We all have it, whether or not we choose to express it. Some of us don’t give ourselves permission and others deny its existence. But I believe the urge to create, to give voice to beauty, passion and emotion, is quintessentially human. Sure, other species create – and it’s hard to ignore the majesty of a rain-damp spider web – but they do it in the name of survival.
We create because it lights up our soul and illuminates the world around us. Walk into any art museum and look at the faces around you. You’ll see wonder, contemplation, transcendence and – every once in a while – a good, old-fashioned case of consternation. Same goes in the reading room at the library, and if the lights were on in a concert hall or a dance theater, I bet you’d witness it there, too. In all of its forms, art has power. Humanity seems to have been connecting with that, reveling in it, since we first modeled crude clay sculptures and painted on cave walls.
I’m a practice what you preach gal, so I’ve been dragging my kids to museums for years, playing a wild variety of music in my house, watching Shakespeare with them even when the words “didn’t make sense” and keep not one but three storage spaces in my house devoted to art supplies. Last summer, rather than taking all the odds and ends of colored house paints to the dump on toxic waste disposal day, we bought a bunch of inexpensive canvases at Big Lots, picked up free paint sticks and a bag of short bamboo garden stakes at Home Depot, and invited our friends over for a Paint Like Jackson Pollack Party. It was so much fun, everyone else has started saving and collecting paints so we can do it again this summer. I wouldn’t say we came up with museum quality masterpieces, but every one of those paintings made it home with its maker and ended up proudly displayed on the wall somewhere in their house. The point wasn’t execution; it was experience. Those pieces are a reminder of a day well spent.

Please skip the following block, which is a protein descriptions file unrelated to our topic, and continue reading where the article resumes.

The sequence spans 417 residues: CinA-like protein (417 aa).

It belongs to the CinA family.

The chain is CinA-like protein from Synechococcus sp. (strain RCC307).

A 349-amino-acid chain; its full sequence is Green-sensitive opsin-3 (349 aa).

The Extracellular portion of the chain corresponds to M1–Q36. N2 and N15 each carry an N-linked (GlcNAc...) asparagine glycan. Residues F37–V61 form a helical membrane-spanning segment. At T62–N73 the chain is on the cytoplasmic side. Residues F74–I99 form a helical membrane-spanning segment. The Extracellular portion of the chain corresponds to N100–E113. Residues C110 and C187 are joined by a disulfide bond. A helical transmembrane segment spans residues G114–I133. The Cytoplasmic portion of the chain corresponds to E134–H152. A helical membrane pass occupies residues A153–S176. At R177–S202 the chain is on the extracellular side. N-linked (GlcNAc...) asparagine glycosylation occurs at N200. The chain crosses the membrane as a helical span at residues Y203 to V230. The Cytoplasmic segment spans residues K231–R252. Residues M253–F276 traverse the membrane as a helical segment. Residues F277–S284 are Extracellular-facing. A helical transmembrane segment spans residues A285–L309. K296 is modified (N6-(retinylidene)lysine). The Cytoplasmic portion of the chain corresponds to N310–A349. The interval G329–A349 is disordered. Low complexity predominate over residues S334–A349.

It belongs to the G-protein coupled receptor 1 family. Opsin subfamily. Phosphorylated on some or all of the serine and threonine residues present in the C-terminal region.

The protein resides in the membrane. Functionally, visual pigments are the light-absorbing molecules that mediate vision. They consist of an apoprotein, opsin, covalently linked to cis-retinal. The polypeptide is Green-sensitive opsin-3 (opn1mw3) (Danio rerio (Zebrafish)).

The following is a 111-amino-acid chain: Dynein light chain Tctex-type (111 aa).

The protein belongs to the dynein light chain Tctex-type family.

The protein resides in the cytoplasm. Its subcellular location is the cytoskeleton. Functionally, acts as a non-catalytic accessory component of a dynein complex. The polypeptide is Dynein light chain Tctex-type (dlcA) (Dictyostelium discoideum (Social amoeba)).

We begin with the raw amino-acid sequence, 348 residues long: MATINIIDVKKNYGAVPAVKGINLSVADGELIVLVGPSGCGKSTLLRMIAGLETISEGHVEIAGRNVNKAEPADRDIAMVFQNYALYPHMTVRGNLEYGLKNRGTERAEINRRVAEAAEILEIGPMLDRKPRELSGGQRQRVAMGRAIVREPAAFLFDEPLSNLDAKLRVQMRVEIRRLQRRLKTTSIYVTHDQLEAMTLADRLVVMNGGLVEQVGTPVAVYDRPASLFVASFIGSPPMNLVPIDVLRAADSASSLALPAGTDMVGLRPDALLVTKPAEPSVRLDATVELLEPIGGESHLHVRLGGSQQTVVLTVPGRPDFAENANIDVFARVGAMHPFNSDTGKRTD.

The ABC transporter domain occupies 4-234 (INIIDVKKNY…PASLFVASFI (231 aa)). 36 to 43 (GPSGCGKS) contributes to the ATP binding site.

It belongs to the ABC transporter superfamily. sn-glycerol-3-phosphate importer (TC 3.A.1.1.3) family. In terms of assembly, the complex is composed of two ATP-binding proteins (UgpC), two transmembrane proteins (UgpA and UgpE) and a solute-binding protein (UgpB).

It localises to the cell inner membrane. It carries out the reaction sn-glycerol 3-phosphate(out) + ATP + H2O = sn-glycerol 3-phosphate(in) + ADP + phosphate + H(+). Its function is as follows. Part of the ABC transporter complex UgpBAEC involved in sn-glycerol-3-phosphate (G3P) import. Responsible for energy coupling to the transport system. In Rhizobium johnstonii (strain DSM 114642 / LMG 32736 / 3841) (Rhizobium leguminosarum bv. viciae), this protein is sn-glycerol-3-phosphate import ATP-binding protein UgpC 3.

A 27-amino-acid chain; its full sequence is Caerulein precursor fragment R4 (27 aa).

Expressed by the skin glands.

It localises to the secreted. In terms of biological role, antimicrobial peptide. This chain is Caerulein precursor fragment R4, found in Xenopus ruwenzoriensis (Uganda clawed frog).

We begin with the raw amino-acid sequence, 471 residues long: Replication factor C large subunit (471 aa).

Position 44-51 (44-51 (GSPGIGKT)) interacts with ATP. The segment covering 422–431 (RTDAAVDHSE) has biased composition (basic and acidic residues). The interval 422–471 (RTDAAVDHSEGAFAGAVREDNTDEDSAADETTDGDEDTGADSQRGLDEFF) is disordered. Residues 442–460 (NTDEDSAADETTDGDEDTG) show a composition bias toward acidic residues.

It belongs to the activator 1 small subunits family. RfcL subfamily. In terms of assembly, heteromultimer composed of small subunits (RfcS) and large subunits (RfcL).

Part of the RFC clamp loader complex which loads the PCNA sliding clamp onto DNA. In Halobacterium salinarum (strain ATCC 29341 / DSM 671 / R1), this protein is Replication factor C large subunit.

Last week, my eight-year-old came home from school and told me their art teacher had read them a picture book called The Dot. He said I had to buy it, that I would love it and it would make me so happy. I couldn’t resist that recommendation, so I hopped on Amazon and ordered it. He was right. I LOVE it. It makes me SO happy. I’ve now recommended it to three of my adult friends, all of whom have rushed out to buy it.
Peter H. Reynolds’ award winning children’s book is a simple story with simple illustrations, but the messaging is brilliant. Mark your mark. Don’t let anyone – including yourself – tell you what you can’t do. A little encouragement goes a long way. And yes, there’s an artist in all of us. If you haven’t connected with yours yet, take the leap. You might be surprised and delighted by what you discover.